U.S. bison ranchers struggle to meet consumer demand

MINNEAPOLIS — The deep snow blanketing the Midwest prairie didn't bother the bison on Ed Eichten's ranch one bit. The hardy animals evolved to survive — even thrive — year-round on the open range, and with their big heads, they can plow right through drifts 5-feet tall or more.

The majestic beasts are a hot commodity these days, as consumer demand for healthful meat has sent prices soaring. Although bison are what one rancher calls "a self-care animal," most farmers are struggling to increase their herds and keep up with demand.

Bison grow slower than other livestock, and a heifer can't have her first calf until she's 3, said Dave Carter, executive director of the National Bison Association in Westminster, Colo. Beef cows can have calves at 2. Also, many producers are finding heifers more valuable for breeding than eating, which means fewer bison going to market — at least temporarily, he said.

Demand is born

The tight supply comes after bison farmers spent much of the past decade aggressively courting consumers by touting the health benefits of the low-fat, low-cholesterol meat. Bison caught on, and even in the economic slump, prices haven't discouraged consumers.


"Now our challenge is keeping up with that demand," Carter said.

Eichten's family has about 250 head near Center City, about 40 miles north of Minneapolis. He sells meat at farmers markets, over the Internet and through the family's retail store and restaurant. Eichten's Hidden Acres also supplies local restaurants and co-op grocers.

Aaron Nytroe, meat and seafood manager at the Wedge co-op grocery in Minneapolis, said he can't get enough bison meat. He sells out Eichten's deliveries most weeks, and with demand "growing exponentially," he said, he might even look at finding a second supplier.

Tasty, too

Bison fans say the meat doesn't taste gamy — it has a rich, beefy flavor but is a little sweeter. Since it's so lean, chefs say preparing it properly requires slower cooking over lower heat than beef. They say steaks shouldn't be cooked past medium or medium rare. Those who prefer meat well done might want to try a bison pot roast.

While retail prices vary, ground bison has been selling for about $7 a pound, compared with a little over $5 a year ago, Carter said.

It's still a niche product, though. About 92,000 head of bison were processed last year in North America, according to the association. That's less than one day's beef production in the United States alone.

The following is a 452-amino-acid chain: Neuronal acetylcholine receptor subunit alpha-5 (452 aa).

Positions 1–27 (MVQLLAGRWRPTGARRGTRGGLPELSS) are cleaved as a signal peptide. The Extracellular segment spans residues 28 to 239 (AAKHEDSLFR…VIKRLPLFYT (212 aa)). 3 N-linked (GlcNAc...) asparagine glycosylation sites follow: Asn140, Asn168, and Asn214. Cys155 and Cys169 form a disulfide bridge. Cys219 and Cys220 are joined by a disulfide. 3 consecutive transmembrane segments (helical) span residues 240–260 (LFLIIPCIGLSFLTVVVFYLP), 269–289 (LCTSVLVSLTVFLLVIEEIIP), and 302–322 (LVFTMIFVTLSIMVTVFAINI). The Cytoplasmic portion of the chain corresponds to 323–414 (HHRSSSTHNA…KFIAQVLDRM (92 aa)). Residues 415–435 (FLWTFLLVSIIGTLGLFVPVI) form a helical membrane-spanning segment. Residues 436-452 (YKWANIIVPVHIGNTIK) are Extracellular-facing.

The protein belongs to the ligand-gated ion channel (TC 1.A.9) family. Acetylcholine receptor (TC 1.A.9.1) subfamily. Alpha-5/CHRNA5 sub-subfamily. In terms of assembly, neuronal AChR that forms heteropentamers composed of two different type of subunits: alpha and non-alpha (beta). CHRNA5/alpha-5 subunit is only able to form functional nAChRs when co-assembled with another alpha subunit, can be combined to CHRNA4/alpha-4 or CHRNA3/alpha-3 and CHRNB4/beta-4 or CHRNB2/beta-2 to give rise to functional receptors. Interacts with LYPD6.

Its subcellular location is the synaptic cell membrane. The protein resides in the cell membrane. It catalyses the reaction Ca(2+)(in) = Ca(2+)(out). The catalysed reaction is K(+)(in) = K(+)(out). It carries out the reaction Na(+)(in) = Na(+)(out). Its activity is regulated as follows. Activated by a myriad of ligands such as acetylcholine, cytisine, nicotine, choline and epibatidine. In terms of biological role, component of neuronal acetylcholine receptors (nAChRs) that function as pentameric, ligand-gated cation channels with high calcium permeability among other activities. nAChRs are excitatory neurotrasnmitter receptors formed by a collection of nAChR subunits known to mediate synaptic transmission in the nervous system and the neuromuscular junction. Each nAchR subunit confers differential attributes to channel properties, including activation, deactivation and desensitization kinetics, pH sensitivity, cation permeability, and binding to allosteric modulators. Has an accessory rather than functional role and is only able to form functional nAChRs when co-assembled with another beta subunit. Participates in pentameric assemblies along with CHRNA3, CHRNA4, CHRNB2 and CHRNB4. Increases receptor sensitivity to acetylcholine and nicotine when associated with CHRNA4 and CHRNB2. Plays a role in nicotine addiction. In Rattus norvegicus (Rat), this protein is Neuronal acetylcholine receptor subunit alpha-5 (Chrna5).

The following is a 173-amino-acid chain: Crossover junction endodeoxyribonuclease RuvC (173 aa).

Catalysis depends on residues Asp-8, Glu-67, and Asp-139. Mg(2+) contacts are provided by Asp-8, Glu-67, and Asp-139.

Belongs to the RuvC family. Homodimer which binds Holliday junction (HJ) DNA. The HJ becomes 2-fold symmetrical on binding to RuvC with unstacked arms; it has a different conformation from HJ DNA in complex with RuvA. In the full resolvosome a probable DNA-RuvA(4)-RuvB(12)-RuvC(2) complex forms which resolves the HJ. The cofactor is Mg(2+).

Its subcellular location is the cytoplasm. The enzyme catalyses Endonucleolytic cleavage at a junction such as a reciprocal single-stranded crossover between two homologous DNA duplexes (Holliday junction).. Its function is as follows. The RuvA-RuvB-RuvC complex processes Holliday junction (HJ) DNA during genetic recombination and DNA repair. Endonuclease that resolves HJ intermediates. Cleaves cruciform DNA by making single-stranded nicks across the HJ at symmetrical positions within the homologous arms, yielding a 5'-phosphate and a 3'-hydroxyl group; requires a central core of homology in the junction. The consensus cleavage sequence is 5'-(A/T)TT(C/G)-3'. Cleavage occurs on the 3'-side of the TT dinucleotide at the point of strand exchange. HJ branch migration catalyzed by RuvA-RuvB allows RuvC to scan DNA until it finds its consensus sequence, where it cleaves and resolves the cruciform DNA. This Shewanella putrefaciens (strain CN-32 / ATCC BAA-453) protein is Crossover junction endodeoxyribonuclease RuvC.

"It will take us five-plus years to ramp up and keep a consistent supply," said Gail Griffin, who's been raising bison for 20 years and is the executive director of the Minnesota Buffalo Association and immediate past president of the national group. "But there's every indication, for sure this year and indications over the last three actually, that people are shifting to larger herds or creating new herds."


Farmers include Ted Turner

South Dakota, Montana, North Dakota, Nebraska and Colorado are the top bison states, but the animals are raised in all 50, Carter said, including a herd on the Big Island of Hawaii and one on Long Island in New York.

The U.S. Department of Agriculture counted about 4,500 ranches and farms with nearly 200,000 bison in the U.S. in its 2007 Census of Agriculture. The total North American herd, which includes animals in state and national parks, is estimated at 450,000, compared with fewer than 1,000 a little over a century ago.

CNN founder Ted Turner is the world's largest bison rancher with about 55,000 head. He co-founded the Ted's Montana Grill chain in 2002 to help popularize the meat, and it now sells about 1.5 million pounds of bison a year, about 40 percent of its annual sales of about $100 million, chief executive and co-founder George McCarrow Jr. said.

The chain's bison burgers typically run $12 to $15, or $3 more than the same burgers made from beef. When the Atlanta-based company raised prices by $1 earlier this year, customers kept forking it out.

And pricey

"Right now, the consumer loves the product enough to pay for it," McCarrow said.

But, he added, steak prices have hit a ceiling at $30 for a bison fillet.


Eichten, who has been raising bison for 22 years, said he doesn't see demand falling off as it does with many food fads. People "want that fresh, locally grown product and they're willing to pay a premium for it," he said.

He and other producers say bison can be easier to raise than cattle, but there are some unique challenges. It's tough to keep them fenced, Eichten said. Plus, he never walks through his herd; he always uses a vehicle.

"The animal is pretty wild," he said. "You have to watch your butt around them. . . . I've clocked them at 40 miles an hour. They can rock and roll."

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